Victorian Treasurer Tim Pallas is expected to spend billions of dollars rebuilding the state's mental health system in his seventh budget.
The 2021/22 budget, to be unveiled on Thursday, is expected to act on the recommendations of the mental health royal commission, which released its final report in March this year.
The report found Victoria's mental health system largely operated in crisis mode, had "catastrophically failed" to live up to expectations and was "woefully unprepared" for current and future challenges.
On budget eve, Health Minister Martin Foley told reporters the government was committed to fully implementing all the inquiry's recommendations, including a new levy or tax to help fund mental health services.
"We know that the royal commission into Victoria's mental health system pointed to a broken system, it pointed to a system that is at the moment costing communities and individuals and families huge amounts of trauma for bad responses that in many respects are getting worse," he said on Wednesday.
"The royal commission into Victoria's mental health system recommended a dedicated funding stream.
"I'm sure that the treasurer and acting premier and mental health minister will have more to say about mental health as a key pillar of tomorrow's budget."
Early on Thursday, Acting Premier James Merlino announced $1.6 billion to build 13 new schools and improve existing ones.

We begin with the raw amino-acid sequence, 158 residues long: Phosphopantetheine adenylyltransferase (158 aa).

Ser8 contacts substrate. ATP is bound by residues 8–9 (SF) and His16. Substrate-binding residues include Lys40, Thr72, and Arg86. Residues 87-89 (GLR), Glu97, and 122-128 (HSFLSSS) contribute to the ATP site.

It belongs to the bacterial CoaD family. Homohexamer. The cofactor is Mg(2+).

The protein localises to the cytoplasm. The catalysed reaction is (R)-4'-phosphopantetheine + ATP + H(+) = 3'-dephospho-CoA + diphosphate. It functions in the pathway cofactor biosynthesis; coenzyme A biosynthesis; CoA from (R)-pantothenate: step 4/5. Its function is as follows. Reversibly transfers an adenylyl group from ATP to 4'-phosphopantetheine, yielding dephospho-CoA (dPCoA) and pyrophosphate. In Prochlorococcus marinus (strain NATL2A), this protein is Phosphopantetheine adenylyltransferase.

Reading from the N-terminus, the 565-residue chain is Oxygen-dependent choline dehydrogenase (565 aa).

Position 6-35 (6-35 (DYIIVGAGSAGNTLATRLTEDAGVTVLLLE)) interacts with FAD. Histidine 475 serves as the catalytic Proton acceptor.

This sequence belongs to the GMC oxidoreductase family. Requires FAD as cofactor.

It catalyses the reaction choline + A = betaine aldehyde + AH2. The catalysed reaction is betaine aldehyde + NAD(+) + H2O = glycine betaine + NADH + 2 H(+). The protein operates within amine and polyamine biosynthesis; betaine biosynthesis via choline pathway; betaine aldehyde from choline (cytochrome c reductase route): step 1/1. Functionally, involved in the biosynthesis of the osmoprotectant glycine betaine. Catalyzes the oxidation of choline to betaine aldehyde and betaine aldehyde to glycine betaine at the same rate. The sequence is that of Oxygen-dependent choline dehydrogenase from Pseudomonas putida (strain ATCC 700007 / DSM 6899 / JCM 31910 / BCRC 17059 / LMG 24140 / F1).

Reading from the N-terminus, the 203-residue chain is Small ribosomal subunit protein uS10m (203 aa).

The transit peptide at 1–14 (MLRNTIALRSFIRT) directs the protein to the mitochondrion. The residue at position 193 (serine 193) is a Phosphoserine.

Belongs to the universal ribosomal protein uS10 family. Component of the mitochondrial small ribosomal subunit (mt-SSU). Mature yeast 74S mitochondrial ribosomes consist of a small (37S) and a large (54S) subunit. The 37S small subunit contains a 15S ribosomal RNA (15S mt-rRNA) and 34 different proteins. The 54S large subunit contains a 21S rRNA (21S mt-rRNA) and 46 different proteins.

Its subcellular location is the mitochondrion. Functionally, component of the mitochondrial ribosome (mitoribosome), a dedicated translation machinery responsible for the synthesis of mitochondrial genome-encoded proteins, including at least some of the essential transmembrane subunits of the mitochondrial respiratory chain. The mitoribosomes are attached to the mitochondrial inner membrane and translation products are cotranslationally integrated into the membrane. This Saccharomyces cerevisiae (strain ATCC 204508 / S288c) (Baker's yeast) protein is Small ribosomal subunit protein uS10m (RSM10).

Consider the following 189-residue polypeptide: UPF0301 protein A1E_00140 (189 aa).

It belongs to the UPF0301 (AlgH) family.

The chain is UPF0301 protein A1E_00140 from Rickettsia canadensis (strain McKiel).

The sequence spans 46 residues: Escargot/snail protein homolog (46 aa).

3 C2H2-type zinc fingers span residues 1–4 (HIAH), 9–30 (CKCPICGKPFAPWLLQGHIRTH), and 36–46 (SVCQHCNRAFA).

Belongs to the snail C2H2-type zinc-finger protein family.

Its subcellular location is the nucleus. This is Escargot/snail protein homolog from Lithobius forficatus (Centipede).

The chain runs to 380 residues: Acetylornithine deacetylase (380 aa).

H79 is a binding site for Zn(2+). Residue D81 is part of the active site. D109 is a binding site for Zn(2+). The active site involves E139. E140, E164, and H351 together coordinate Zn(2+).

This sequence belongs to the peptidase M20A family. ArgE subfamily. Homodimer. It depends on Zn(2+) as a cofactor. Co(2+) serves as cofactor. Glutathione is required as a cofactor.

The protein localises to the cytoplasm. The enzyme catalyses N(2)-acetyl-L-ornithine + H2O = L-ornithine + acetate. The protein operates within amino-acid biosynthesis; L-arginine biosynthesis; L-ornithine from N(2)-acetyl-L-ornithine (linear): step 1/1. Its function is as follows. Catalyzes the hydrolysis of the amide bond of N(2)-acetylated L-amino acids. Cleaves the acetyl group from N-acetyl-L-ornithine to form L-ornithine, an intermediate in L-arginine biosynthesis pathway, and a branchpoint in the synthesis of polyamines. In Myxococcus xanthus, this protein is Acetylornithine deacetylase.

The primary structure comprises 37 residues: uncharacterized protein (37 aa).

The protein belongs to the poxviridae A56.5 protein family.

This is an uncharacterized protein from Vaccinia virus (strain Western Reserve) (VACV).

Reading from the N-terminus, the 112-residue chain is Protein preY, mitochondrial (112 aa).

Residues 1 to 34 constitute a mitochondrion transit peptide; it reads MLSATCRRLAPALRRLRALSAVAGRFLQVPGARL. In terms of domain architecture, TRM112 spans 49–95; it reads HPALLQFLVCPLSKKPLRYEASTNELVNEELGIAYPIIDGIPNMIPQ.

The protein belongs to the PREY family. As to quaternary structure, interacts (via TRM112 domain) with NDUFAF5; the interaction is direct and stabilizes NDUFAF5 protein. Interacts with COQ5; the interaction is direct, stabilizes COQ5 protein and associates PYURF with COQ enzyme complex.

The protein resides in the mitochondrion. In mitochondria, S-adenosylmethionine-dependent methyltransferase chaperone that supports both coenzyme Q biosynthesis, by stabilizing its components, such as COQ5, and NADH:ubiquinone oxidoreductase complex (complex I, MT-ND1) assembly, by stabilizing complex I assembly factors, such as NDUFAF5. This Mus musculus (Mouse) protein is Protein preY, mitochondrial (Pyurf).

Twelve schools are expected to open in 2023 and one in 2024, while land will be acquired in Cardinia, Casey, Hume, Melton, Mitchell, Port Phillip and Wyndham for future school sites.
"By investing in our schools, we're investing in our kids - and our state's recovery. This Budget is, quite literally, building our future," Mr Merlino said in a statement.
The Age reports the budget will include an $11.6 billion deficit in the 2021/22 financial year, down from $13.1 billion.
The government has already announced $986 million to build 25 brand-new X'Trapolis 2.0 trains, $759 million to help paramedics and hospitals cope with "unprecedented levels of demand" post-COVID and $500 million for social and affordable housing.
Some $349.6 million will go towards upgrading Thomas Embling Hospital, which predominantly treats people found not guilty of crimes on the grounds of mental impairment.
The works at the Fairfield facility will include a new dedicated 34-bed women's precinct and a 48-bed medium-security men's facility, as well as clinical administration facilities.
The royal commission called for the state to refurbish the existing beds and expand the hospital by 107 beds.
To begin the repair job on Victoria's COVID-battered finances, Mr Pallas has announced $2.7 billion in new taxes on the state's richest property owners.
Measures include a windfall gains tax on property developers, removing land concession on men-only exclusive clubs, increased land tax and increased stamp duty on properties above $2 million.
Mr Pallas also confirmed the guaranteed annual increase of public sector jobs will be cut from 3 per cent to 2 per cent from 2022.
Australian Associated Press